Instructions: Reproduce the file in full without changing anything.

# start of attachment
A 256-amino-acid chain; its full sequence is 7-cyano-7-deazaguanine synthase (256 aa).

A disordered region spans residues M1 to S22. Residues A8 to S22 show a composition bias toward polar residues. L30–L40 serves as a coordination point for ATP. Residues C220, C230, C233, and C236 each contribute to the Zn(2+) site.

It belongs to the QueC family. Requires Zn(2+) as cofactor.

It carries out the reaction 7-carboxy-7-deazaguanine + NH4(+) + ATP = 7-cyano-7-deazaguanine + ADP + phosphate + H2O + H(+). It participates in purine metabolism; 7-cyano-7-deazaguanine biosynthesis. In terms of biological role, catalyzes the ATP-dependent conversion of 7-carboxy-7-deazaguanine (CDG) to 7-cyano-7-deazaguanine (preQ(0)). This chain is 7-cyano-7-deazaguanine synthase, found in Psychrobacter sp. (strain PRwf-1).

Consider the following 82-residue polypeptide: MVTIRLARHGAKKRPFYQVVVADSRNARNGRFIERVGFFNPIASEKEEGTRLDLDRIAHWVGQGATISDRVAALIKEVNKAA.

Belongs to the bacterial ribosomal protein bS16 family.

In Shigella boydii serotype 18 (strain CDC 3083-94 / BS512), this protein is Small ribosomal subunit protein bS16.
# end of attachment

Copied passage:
A 256-amino-acid chain; its full sequence is 7-cyano-7-deazaguanine synthase (256 aa).

A disordered region spans residues M1 to S22. Residues A8 to S22 show a composition bias toward polar residues. L30–L40 serves as a coordination point for ATP. Residues C220, C230, C233, and C236 each contribute to the Zn(2+) site.

It belongs to the QueC family. Requires Zn(2+) as cofactor.

It carries out the reaction 7-carboxy-7-deazaguanine + NH4(+) + ATP = 7-cyano-7-deazaguanine + ADP + phosphate + H2O + H(+). It participates in purine metabolism; 7-cyano-7-deazaguanine biosynthesis. In terms of biological role, catalyzes the ATP-dependent conversion of 7-carboxy-7-deazaguanine (CDG) to 7-cyano-7-deazaguanine (preQ(0)). This chain is 7-cyano-7-deazaguanine synthase, found in Psychrobacter sp. (strain PRwf-1).

Consider the following 82-residue polypeptide: MVTIRLARHGAKKRPFYQVVVADSRNARNGRFIERVGFFNPIASEKEEGTRLDLDRIAHWVGQGATISDRVAALIKEVNKAA.

Belongs to the bacterial ribosomal protein bS16 family.

In Shigella boydii serotype 18 (strain CDC 3083-94 / BS512), this protein is Small ribosomal subunit protein bS16.